With China’s apple crop down 28 percent, the Washington Apple Commission sees an export opportunity despite tariffs.
CAPITAL PRESS – DAN WHEAT – ELLENSBURG, Wash. — The Washington Apple Commission agreed to spend a bit more money in export promotions in China this winter after cutting funding earlier due to anticipated losses from retaliatory tariffs.
The commission spent $879,950 on apple promotions in China last season but cut that to $549,300 for this season anticipating sales losses due to 50 percent tariffs in retaliation for U.S. tariffs on Chinese steel, aluminum and other goods.
“We cut it severely in May thinking no fruit would be going. Since that time, we know the Chinese crop is down 28 percent (due to a freeze and bad weather) so it appears we could have opportunity in China, maybe 30 to 50 percent of what it was this year,” Rebecca Lyons, the commission’s export marketing director, told commissioners at their meeting in Ellensburg, Sept. 20.
“We want to support that and keep some market presence. We hope this (the tariffs) is a temporary situation,” she said.
Washington exported 1.2 million boxes of apples to China from the 2017 crop, virtually all ahead of retaliatory tariffs, versus 1.8 million the season before. The total was 1.7 million and 2.8 million, respectively, with Hong Kong added.
Her written report stated Southern Hemisphere fruit quality is not holding up so Chinese importers are “looking to switch to Northern Hemisphere and Washington as soon as possible.”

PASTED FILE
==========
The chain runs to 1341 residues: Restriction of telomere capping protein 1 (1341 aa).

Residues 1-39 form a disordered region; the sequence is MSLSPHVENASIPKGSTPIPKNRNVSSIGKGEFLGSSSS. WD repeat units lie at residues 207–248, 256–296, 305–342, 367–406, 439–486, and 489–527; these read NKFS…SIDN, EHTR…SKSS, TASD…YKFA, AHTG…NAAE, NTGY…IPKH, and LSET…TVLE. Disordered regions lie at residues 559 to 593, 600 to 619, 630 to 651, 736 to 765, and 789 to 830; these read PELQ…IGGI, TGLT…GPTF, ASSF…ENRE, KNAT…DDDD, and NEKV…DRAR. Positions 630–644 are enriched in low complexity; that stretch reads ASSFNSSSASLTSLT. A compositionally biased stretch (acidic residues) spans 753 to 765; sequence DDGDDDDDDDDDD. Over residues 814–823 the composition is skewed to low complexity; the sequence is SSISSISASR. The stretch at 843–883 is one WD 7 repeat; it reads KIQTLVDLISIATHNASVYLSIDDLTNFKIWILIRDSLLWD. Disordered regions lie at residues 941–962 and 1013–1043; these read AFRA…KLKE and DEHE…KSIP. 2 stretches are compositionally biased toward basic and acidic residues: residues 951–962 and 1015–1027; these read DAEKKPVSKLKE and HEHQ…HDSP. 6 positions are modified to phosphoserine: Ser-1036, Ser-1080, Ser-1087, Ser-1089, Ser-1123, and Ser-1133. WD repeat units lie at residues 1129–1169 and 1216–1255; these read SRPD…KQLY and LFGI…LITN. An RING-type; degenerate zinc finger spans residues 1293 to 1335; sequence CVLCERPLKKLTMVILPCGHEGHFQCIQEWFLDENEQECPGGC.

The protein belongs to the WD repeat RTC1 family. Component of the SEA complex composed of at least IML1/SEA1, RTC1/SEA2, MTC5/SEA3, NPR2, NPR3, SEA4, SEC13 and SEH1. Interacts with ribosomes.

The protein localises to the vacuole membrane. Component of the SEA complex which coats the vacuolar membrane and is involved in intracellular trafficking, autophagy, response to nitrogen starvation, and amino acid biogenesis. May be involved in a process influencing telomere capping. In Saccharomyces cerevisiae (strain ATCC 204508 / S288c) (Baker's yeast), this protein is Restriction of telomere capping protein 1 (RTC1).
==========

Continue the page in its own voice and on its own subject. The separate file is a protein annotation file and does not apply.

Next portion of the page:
France will ship Gala mainly to Shanghai but doesn’t have shelf life to go beyond Eastern China, she wrote. The Apple Commission will continue to work Eastern and Southern China, she wrote.
Todd Fryhover, commission president, said this is one of the most challenging times he’s seen given tariffs involving so many countries and the fluidity of trade negotiations.
China produces far more apples than any other country but typically consumes 97 percent of them, exporting just 3 percent. Its exports will probably be down by half this season, Fryhover said.
Europe has a large crop —‚ up 36 percent and more than double the U.S. crop — but Poland, the largest producer, has no access to China, leaving the opportunity for France, Fryhover said.
China still has no apple export access to India but exports to Thailand and other Southeast Asian countries, he said.
The international market situation is hard to predict, he said.
India’s production is up 15 million boxes, which means a slower Washington start there this season, he said.
“We sold over 8 million boxes there last year, which was remarkable. It’s great to build on, but it will be January before we see any volume back in,” he said. “My prediction is we will be 3 million there this year. Rebecca thinks it will be 6 million if China stays out of India, but that’s a big if.
“China’s No. 1 market last year was Bangladesh. With China down we could have a pretty good market in Southeast Asia, but the question is, What will Europe and France do?”
Lyons reported China is excited about Washington’s new Cosmic Crisp apple, which will debut in the fall of 2019 but be available in much greater volume in 2020.
Lyons took five Euro cartons of 2017 Cosmic Crisp apples to Asia Fruit Logistica in Hong Kong on Sept. 5, and sampling was “overwhelmingly positive.”
Some representatives from Taiwan and Thailand commented Cosmic was too tart and too high in price, but people from China were “most enthusiastic about getting some next season,” she said.
Fryhover said that’s good, as the industry expects to have large volumes quickly from 2020 onward.
Picture: Dan Wheat/Capital Press
Bins of apples are loaded on a truck for the trip to a packing shed from a McDougall & Sons’ orchard near Quincy, Wash., on Aug. 28. The Washington Apple Commission slightly increased export promotion money for China despite tariffs, due to a smaller Chinese crop.